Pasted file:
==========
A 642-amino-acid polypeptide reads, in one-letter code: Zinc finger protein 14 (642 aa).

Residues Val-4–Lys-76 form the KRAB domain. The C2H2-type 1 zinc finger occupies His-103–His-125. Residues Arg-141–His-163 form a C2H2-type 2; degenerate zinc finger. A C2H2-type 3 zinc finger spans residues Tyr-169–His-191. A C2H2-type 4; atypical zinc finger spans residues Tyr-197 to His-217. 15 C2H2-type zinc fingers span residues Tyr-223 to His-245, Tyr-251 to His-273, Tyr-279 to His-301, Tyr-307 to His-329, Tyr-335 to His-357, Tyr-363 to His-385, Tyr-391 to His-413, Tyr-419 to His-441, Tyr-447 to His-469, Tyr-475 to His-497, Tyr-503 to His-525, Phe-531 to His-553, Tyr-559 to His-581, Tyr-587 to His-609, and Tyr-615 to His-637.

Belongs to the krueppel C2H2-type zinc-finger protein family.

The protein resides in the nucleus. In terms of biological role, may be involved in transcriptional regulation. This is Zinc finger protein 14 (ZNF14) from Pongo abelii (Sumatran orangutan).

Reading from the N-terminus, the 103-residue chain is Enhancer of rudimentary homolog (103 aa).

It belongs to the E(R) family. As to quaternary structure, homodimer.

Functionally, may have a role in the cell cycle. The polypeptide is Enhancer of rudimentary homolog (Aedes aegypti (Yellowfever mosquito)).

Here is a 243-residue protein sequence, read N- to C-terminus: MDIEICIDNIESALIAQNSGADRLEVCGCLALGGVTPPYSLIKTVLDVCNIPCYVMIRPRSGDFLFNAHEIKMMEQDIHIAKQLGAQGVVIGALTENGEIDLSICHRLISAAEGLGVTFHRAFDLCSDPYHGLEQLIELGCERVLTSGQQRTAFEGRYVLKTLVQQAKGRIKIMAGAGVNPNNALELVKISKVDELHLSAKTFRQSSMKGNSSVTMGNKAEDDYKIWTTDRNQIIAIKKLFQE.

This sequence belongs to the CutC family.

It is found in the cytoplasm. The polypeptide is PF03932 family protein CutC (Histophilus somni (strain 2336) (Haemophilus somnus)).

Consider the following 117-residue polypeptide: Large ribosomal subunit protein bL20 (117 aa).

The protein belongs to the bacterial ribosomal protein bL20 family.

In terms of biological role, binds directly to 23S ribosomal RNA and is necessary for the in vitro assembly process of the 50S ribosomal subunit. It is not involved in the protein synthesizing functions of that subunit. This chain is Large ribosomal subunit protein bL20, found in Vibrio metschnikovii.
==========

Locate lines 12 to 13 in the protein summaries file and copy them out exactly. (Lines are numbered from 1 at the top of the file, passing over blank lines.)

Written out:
The protein belongs to the bacterial ribosomal protein bL20 family.

In terms of biological role, binds directly to 23S ribosomal RNA and is necessary for the in vitro assembly process of the 50S ribosomal subunit. It is not involved in the protein synthesizing functions of that subunit. This chain is Large ribosomal subunit protein bL20, found in Vibrio metschnikovii.